From The Art and Popular Culture Encyclopedia
Motown Records, also known as Tamla-Motown outside of the United States, is a record label originally based in Detroit, Michigan ("Motor City", hence mo(tor)town), from where it achieved widespread international success. Motown played an important role in the racial integration of popular music as the first record label owned by an African American and primarily featuring African American artists to regularly achieve crossover success and have a widespread, lasting effect on the music industry.
Incorporated on January 12, 1959 by Berry Gordy, Jr. as Tamla Records, Motown has, over the course of its history, owned or distributed releases from more than 45 subsidiaries in varying genres, although it is most famous for its releases in the musical genres of R&B, hip hop, pop, and soul. Motown left Detroit for Los Angeles in 1972, and remained an independent company until 1988, when Gordy sold the company to MCA. Now headquartered in New York City, Motown Records is today a subsidiary of The Universal Motown/Universal Republic Group, itself a subsidiary of Universal Music Group.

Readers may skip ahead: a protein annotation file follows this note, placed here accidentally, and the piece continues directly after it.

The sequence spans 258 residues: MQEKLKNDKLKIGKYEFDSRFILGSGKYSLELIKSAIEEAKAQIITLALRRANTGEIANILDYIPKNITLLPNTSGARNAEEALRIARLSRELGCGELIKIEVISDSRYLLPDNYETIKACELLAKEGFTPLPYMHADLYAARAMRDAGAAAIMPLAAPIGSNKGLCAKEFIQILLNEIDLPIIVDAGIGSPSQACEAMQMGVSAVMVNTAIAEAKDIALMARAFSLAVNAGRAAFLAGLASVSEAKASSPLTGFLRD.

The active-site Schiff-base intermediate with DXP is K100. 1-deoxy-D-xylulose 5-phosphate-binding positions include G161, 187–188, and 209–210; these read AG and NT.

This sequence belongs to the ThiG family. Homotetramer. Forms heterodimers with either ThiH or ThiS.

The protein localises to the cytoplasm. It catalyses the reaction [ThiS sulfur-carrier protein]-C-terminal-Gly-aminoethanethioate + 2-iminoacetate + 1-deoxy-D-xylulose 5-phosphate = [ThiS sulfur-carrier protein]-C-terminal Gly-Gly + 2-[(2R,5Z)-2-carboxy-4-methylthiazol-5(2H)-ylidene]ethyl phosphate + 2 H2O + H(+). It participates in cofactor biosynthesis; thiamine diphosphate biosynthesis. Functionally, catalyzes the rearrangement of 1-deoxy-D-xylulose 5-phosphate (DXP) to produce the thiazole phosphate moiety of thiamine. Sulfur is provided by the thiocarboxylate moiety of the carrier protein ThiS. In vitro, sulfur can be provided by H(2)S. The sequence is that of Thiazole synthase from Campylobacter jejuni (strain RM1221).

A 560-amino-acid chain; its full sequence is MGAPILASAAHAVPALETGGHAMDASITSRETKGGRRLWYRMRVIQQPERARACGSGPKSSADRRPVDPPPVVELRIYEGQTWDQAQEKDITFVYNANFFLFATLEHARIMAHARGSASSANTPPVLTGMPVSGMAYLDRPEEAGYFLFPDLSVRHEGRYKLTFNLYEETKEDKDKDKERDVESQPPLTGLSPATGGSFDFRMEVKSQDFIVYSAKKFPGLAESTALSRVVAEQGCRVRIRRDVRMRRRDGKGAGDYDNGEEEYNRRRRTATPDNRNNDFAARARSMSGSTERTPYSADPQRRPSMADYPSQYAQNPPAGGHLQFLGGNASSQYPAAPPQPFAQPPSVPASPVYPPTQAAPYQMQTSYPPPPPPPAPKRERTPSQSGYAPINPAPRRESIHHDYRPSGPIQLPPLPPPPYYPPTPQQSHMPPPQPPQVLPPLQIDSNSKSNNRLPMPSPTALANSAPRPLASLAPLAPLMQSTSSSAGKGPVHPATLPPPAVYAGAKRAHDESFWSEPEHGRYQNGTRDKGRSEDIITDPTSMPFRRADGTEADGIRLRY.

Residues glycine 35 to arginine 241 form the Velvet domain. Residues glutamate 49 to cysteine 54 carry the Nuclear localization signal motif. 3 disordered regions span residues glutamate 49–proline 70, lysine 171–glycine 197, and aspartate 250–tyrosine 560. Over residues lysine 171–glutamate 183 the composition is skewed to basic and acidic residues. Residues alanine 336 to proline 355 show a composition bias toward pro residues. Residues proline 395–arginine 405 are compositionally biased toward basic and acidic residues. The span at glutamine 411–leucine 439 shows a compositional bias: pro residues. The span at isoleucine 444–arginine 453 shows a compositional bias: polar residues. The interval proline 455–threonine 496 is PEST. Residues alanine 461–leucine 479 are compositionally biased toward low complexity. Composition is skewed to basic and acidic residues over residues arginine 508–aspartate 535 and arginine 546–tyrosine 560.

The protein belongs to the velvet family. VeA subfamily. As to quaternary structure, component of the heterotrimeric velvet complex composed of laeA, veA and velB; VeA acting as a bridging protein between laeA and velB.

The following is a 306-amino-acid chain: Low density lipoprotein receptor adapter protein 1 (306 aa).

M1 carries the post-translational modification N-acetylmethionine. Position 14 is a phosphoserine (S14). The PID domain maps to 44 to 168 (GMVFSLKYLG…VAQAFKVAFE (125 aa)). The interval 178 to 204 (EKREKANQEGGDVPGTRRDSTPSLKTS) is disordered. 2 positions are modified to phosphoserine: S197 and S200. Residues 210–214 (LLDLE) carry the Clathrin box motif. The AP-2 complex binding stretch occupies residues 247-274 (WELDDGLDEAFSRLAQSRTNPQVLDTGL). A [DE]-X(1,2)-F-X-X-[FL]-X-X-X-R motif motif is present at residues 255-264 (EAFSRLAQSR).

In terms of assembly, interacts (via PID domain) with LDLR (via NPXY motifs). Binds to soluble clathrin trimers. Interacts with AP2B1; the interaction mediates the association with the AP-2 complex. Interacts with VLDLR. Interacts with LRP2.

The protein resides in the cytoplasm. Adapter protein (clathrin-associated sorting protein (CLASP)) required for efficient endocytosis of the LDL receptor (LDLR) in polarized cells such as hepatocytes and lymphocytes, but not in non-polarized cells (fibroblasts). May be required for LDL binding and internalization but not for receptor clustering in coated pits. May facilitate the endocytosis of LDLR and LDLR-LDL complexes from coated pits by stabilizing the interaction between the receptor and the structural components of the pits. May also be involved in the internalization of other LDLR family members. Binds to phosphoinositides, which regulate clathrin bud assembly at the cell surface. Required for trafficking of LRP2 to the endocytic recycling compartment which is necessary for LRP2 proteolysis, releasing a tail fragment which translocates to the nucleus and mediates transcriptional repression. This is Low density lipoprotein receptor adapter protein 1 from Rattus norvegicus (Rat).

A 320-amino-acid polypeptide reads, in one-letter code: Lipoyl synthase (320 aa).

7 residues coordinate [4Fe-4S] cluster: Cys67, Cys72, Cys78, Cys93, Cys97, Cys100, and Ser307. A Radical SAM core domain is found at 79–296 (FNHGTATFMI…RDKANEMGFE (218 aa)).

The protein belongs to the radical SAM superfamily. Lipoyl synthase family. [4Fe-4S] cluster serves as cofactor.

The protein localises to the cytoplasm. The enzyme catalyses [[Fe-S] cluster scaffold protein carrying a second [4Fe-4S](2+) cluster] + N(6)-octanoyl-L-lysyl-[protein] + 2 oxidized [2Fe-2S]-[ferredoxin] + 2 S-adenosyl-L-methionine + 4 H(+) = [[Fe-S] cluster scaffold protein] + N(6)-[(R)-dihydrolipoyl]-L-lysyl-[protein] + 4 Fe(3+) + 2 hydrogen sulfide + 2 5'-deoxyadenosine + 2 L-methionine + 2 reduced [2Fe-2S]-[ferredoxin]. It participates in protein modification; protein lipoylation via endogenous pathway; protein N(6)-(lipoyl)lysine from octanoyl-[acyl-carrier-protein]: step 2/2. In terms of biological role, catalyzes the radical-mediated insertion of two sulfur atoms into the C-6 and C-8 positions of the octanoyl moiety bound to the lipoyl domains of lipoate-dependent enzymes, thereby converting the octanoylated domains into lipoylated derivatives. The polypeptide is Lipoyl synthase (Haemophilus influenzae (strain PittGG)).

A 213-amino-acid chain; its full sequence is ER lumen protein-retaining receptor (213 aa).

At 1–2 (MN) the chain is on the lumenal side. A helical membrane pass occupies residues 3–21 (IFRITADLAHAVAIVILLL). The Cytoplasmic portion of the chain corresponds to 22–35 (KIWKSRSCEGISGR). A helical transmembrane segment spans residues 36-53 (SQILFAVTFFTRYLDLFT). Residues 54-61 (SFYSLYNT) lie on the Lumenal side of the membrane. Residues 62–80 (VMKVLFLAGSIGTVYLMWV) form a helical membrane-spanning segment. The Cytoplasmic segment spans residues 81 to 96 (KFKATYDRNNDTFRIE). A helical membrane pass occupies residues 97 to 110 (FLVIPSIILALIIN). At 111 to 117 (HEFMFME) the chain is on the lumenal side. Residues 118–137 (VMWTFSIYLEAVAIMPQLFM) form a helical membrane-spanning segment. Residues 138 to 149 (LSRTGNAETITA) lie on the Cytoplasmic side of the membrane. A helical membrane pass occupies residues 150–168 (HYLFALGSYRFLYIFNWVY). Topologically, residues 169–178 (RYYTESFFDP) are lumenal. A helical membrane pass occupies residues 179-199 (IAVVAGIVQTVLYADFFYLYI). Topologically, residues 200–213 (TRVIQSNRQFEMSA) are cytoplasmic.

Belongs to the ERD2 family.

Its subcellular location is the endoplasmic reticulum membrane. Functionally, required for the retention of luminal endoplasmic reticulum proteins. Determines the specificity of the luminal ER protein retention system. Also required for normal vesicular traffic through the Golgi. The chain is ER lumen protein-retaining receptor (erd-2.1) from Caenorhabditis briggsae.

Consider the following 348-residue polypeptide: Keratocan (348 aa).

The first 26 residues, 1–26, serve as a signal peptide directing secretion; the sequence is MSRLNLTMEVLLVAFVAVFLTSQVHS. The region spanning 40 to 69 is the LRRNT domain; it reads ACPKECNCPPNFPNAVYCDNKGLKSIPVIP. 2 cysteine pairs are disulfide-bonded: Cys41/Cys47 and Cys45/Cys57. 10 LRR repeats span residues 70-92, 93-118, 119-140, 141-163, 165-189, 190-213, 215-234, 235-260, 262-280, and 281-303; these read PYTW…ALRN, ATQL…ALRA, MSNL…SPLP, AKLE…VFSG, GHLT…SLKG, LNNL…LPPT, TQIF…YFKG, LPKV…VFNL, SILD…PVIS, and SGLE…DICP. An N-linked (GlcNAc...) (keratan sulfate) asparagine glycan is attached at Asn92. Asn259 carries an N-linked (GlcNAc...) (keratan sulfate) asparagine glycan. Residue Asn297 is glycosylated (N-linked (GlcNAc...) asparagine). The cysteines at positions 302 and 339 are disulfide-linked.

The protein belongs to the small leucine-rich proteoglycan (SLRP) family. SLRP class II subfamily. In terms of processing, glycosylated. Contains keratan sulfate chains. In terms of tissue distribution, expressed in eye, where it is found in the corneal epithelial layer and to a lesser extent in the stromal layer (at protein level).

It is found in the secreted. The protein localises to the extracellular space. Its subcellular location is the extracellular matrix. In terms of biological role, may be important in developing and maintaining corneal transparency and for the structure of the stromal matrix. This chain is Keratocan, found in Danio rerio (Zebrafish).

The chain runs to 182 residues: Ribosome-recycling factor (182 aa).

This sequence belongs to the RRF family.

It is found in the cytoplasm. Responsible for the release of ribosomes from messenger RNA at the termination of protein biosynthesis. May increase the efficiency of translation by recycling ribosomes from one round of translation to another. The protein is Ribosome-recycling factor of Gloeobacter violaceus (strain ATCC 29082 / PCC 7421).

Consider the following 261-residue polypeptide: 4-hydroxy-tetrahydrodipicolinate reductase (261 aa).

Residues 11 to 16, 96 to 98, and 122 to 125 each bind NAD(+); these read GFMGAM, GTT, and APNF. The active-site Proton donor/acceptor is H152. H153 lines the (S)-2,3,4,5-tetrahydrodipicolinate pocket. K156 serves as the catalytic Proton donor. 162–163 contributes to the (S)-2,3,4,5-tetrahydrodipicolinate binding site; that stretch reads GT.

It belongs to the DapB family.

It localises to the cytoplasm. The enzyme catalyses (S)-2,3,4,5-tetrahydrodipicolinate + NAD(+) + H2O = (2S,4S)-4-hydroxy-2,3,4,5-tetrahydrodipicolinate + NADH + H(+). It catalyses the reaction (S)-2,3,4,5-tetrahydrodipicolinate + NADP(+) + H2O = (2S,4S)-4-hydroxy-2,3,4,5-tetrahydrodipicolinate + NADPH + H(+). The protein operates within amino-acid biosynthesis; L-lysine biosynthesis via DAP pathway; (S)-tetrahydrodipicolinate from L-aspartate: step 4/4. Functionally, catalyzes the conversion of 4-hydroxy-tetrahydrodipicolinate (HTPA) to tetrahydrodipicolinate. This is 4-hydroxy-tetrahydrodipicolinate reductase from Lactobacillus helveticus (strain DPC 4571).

In the 1960s, Motown and its soul-based subsidiaries were the most successful proponents of what came to be known as The Motown Sound, a style of soul music with distinctive characteristics, including the use of tambourine along with drums, a prominent and often melodic bass line played by the electric bass guitar, a distinctive melodical and chord structure, and a call and response singing style originating in gospel music.